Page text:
Fraunhofer-Gesellschaft > Press and Media > 2004

Research News 2004 
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Editorial Team
Earlier Issues

   
 Lower-cost anti-tumor drug from yew needles

Natural sources of the active principle used in the cancer drug Taxol® are limited, and its chemical synthesis is complicated. A precursor can be produced simply and at low cost using an enzyme membrane reactor. The raw material is an extract derived from yew needles. more info
  
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 Metallic dust in the lungs

Air pollution and inhalation of dust are known to cause or aggravate respiratory diseases. For the first time in Germany, researchers have proven that not only the quantity of dust particles in human lungs but also the amount of metal they contain is a significant causal factor. more info
  
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 Delivering drugs to the cochlea

Hearing problems afflict almost one in five of the German population. Acute cases are often treated by means of infusions, but only a fraction of the medication reaches the inner ear. By simulating drug transport in the cochlea, the efficiency of local application can be improved. more info
  
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 Audio books with watermarks

Hard times are on the way for Internet pirates. Portal providers are now using digital watermarks to protect their audio data. When an audio book is downloaded, invisible marks are embedded in the file as a permanent code identifying the legitimate purchaser. more info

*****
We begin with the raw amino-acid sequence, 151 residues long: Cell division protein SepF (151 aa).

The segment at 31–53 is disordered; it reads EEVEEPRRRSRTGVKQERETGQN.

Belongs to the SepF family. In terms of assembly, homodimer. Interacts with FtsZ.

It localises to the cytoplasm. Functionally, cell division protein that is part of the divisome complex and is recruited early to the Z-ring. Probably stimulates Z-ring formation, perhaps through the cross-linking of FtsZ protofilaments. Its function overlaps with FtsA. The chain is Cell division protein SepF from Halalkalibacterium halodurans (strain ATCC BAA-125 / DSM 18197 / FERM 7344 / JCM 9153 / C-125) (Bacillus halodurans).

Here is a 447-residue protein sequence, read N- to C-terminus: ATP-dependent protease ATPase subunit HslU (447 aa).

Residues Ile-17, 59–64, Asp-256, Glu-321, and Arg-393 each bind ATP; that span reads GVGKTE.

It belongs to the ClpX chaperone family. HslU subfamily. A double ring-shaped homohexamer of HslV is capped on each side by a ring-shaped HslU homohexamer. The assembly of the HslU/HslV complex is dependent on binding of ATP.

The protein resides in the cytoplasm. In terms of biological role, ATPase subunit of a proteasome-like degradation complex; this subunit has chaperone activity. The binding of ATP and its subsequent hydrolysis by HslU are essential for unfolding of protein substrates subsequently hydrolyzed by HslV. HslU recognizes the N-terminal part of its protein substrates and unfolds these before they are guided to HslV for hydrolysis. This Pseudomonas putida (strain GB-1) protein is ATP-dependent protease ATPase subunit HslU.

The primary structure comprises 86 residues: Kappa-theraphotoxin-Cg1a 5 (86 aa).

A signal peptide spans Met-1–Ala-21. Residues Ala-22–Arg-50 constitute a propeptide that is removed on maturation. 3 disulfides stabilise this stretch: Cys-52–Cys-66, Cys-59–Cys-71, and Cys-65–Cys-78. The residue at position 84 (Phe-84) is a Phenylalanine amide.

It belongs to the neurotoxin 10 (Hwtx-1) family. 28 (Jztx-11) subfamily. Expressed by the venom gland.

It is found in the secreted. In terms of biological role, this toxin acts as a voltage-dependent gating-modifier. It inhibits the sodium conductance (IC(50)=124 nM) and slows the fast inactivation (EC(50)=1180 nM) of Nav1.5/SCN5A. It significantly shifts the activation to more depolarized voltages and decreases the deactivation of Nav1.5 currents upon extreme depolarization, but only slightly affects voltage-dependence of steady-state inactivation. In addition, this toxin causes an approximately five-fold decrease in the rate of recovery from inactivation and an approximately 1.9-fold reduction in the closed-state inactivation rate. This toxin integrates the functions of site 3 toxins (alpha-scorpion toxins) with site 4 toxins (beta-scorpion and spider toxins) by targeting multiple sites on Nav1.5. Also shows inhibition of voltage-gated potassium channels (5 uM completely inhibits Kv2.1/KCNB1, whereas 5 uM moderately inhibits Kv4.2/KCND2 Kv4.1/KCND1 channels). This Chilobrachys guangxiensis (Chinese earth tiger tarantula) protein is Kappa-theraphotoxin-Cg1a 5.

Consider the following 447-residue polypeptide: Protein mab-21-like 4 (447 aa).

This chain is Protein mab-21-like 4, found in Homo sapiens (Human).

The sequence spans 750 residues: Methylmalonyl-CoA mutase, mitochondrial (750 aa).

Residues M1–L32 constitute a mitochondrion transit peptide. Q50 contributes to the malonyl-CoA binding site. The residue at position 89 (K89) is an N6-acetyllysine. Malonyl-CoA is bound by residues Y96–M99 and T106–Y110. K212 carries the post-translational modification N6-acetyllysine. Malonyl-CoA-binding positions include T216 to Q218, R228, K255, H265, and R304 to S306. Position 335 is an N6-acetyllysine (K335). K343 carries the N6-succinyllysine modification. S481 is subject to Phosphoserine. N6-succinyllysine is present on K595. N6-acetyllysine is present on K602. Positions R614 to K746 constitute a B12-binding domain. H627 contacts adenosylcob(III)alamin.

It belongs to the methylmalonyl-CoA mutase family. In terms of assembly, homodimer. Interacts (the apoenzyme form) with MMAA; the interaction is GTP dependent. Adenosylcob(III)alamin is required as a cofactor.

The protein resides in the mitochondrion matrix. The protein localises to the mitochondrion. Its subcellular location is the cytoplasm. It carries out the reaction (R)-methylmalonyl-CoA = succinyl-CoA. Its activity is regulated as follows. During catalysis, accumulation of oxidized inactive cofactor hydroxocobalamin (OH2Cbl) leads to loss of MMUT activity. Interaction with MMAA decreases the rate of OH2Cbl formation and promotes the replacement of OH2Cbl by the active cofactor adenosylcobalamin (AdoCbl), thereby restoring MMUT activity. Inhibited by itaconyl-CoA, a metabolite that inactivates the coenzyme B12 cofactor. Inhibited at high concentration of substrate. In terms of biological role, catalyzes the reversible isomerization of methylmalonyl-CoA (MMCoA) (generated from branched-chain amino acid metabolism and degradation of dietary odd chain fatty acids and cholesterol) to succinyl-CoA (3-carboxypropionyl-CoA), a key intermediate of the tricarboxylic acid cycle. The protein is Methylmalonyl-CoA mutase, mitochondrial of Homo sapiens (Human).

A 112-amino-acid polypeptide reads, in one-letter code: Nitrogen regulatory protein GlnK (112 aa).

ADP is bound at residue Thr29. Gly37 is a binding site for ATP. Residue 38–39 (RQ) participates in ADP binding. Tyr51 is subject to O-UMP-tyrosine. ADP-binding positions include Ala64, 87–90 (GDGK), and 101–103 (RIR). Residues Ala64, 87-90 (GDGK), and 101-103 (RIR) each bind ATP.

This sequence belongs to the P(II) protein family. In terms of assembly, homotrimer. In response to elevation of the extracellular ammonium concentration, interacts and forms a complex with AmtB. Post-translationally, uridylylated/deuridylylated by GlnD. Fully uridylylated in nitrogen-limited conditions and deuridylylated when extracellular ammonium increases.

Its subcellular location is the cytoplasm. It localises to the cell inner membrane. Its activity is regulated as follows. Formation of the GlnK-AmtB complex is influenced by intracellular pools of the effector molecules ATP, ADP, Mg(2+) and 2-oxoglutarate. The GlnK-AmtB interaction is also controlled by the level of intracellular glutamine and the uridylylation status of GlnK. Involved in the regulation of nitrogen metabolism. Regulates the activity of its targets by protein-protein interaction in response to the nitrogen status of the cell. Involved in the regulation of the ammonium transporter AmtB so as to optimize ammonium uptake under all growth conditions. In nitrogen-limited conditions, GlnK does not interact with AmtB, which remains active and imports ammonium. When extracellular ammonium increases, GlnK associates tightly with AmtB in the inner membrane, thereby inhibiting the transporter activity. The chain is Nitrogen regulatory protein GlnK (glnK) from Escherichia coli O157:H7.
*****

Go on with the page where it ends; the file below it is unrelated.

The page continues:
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 A fine scattering of chocolate powder

A special processing technique transforms melted chocolate into fine, snow-like powder. What makes it unique is that liquid aromas can be encapsulated in the globules of chocolate – even though these particles are only a few micrometers in diameter. more info
  
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 The molding of an angel

Metal components and sculptures can nowadays be replicated faster than ever before. Laser sintering makes it possible to fabricate ceramic molds without requiring a copy of the original. All it takes is a scanned three-dimensional computer model – like that of an angel figure. more info
  
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 The pocket laboratory

Made in Germany, the world’s first fully electric biochip can quickly, reliably and automatically detect pathogens or residual traces of antibiotics. For this development, the president of the Federal Republic awarded the German Future Prize to three researchers. more info
  
Redaktion   Publication Team

Editor-in-chief
Franz Miller  franz.miller@zv.fraunhofer.de

Press Release
Dr. rer. nat.  Janine Drexler  janine.drexler@zv.fraunhofer.de
Stefanie Heyduck  stefanie.heyduck@zv.fraunhofer.de
Marion Horn  marion.horn@zv.fraunhofer.de
Beate Koch  beate.koch@zv.fraunhofer.de
Birgit Niesing  birgit.niesing@zv.fraunhofer.de
Isolde Rötzer  isolde.roetzer@zv.fraunhofer.de
Monika Weiner  mweiner@zv.fraunhofer.de

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